The awards also recognise innovation in the field of antimicrobial stewardship at a junior level with the Das Pillay Antimicrobial Stewardship Memorial Award, won by Alexander Rond-Alliston. Alexander was nominated for his work on an antimicrobial quality improvement project, developing a tool that has been shared with many acute Trusts in the NHS for improved decision making
A brilliant night celebrating the achievements of organisations and individuals working tirelessly to help combat antibiotic resistance and protect antibiotics.
Professor Diane Ashiru-Oredope, Lead for the Antibiotic Guardian campaign and Chair for the English Surveillance Programme for Antimicrobial Utilisation and Resistance, said:
“The sixth Antibiotic Guardian Shared Learning Event and Awards, provided us with an excellent opportunity to recognise and champion organisations and individuals who have demonstrated achievement in their work to tackle antimicrobial resistance (AMR). AMR remains an ongoing significant global, public, and clinical health threat we face. It is often now referred to as the silent pandemic with 4·95 million (3·62–6·57) deaths associated with bacterial-resistant infections in 2019. The Antibiotic Guardian Shared Learning event and awards also embed shared learning and opportunities for collaborations with poster presentations on the night and videos available on the Antibiotic Guardian shared learning platform www.antibioticguardian.com/shared-learning
These awards continue to highlight the wealth of impactful work taking place across the country and abroad. We received several entries from both human and animal health recognising the importance of the One Health approach required to tackle AMR. We were delighted to continue to receive entries from colleagues outside the UK, highlighting the important global collaborations as well as COVID-19 learning.
I’d like to personally congratulate all the shortlisted entries and those recognised on the night for their contributions. At UK Health Security Agency we will continue to support and work with partners across the human, animal, and environmental health systems to tackle antimicrobial resistance.”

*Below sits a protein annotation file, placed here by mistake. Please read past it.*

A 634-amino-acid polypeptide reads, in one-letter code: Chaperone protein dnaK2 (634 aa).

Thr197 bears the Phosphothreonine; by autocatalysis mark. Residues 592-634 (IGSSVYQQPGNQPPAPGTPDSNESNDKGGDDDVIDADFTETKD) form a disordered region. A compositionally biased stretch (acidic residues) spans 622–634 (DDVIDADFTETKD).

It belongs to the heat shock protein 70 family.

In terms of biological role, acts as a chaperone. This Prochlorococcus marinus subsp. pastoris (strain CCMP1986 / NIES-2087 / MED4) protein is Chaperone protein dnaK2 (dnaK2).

List of Winners, Highly Commended and Commended
Animal Health, Agriculture and Food Supply
Winner: Agriculture and Horticulture Development Board
Highly commended: RUMA
Children and Family
Commended: RBA Initiative
Winner: FDI Antibiotics Working Group Chair
Highly commended: Arwain DGC
Winner: Digital Health and Care Wales/Cardiff University
Innovation and Technology
Winner: Commonwealth Pharmacists Association
Highly commended: NHS England
Prescribing and Stewardship
Winner: Arwain DGC
Highly commended: NHS Greater Glasgow & Clyde
Winner: NHS Birmingham and Solihull ICB
Highly commended: Ducit Blue Foundation
Winner: Nuffield Department of Primary Care Health Sciences, University of Oxford & University of Leeds and Leeds Teaching Hospitals NHS Trust
Highly commended: University of Oxford
Winner: Nottingham Trent University and Makerere University
Das Pillay Memorial Antimicrobial Stewardship Award
Winner: Alexander Rond-Alliston
Commended: Aarash Ahmadi
Winner: University of Oxford Primary Care Clinical Trials Unit
Highly commended: Nottingham University Hospitals
Highly commended: University Hospital Southampton